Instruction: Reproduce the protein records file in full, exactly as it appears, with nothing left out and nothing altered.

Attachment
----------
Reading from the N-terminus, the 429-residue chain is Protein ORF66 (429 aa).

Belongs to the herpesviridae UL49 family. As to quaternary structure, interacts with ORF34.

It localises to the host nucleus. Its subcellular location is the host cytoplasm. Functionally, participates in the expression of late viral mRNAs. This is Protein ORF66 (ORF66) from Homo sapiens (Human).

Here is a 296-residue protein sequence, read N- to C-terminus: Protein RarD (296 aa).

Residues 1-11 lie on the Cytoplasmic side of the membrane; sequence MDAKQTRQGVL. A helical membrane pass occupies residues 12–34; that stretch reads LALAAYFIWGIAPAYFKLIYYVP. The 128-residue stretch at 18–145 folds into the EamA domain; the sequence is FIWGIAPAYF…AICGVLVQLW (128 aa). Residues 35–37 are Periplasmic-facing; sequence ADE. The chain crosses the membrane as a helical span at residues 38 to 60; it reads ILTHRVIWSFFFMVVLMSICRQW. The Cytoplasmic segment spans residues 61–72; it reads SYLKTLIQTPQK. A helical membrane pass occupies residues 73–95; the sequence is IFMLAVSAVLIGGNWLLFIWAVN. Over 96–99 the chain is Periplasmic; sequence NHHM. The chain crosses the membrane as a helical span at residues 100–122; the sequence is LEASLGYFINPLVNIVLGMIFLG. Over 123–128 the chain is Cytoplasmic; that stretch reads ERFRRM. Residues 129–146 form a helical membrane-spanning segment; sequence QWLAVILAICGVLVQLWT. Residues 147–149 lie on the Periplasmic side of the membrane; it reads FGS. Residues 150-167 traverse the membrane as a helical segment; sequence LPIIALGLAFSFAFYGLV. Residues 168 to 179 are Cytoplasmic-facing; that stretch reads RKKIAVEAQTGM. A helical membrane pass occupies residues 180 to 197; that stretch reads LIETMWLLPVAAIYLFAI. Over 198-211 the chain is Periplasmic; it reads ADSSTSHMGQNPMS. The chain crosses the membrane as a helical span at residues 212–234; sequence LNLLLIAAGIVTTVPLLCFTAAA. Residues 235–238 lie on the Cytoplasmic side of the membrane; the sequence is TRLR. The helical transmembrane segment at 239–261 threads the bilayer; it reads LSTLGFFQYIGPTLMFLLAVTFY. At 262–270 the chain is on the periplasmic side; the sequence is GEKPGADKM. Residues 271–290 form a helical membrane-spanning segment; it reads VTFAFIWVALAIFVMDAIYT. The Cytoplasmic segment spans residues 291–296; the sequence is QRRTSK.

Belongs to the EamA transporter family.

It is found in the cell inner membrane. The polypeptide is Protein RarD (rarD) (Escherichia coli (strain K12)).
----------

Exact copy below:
Reading from the N-terminus, the 429-residue chain is Protein ORF66 (429 aa).

Belongs to the herpesviridae UL49 family. As to quaternary structure, interacts with ORF34.

It localises to the host nucleus. Its subcellular location is the host cytoplasm. Functionally, participates in the expression of late viral mRNAs. This is Protein ORF66 (ORF66) from Homo sapiens (Human).

Here is a 296-residue protein sequence, read N- to C-terminus: Protein RarD (296 aa).

Residues 1-11 lie on the Cytoplasmic side of the membrane; sequence MDAKQTRQGVL. A helical membrane pass occupies residues 12–34; that stretch reads LALAAYFIWGIAPAYFKLIYYVP. The 128-residue stretch at 18–145 folds into the EamA domain; the sequence is FIWGIAPAYF…AICGVLVQLW (128 aa). Residues 35–37 are Periplasmic-facing; sequence ADE. The chain crosses the membrane as a helical span at residues 38 to 60; it reads ILTHRVIWSFFFMVVLMSICRQW. The Cytoplasmic segment spans residues 61–72; it reads SYLKTLIQTPQK. A helical membrane pass occupies residues 73–95; the sequence is IFMLAVSAVLIGGNWLLFIWAVN. Over 96–99 the chain is Periplasmic; sequence NHHM. The chain crosses the membrane as a helical span at residues 100–122; the sequence is LEASLGYFINPLVNIVLGMIFLG. Over 123–128 the chain is Cytoplasmic; that stretch reads ERFRRM. Residues 129–146 form a helical membrane-spanning segment; sequence QWLAVILAICGVLVQLWT. Residues 147–149 lie on the Periplasmic side of the membrane; it reads FGS. Residues 150-167 traverse the membrane as a helical segment; sequence LPIIALGLAFSFAFYGLV. Residues 168 to 179 are Cytoplasmic-facing; that stretch reads RKKIAVEAQTGM. A helical membrane pass occupies residues 180 to 197; that stretch reads LIETMWLLPVAAIYLFAI. Over 198-211 the chain is Periplasmic; it reads ADSSTSHMGQNPMS. The chain crosses the membrane as a helical span at residues 212–234; sequence LNLLLIAAGIVTTVPLLCFTAAA. Residues 235–238 lie on the Cytoplasmic side of the membrane; the sequence is TRLR. The helical transmembrane segment at 239–261 threads the bilayer; it reads LSTLGFFQYIGPTLMFLLAVTFY. At 262–270 the chain is on the periplasmic side; the sequence is GEKPGADKM. Residues 271–290 form a helical membrane-spanning segment; it reads VTFAFIWVALAIFVMDAIYT. The Cytoplasmic segment spans residues 291–296; the sequence is QRRTSK.

Belongs to the EamA transporter family.

It is found in the cell inner membrane. The polypeptide is Protein RarD (rarD) (Escherichia coli (strain K12)).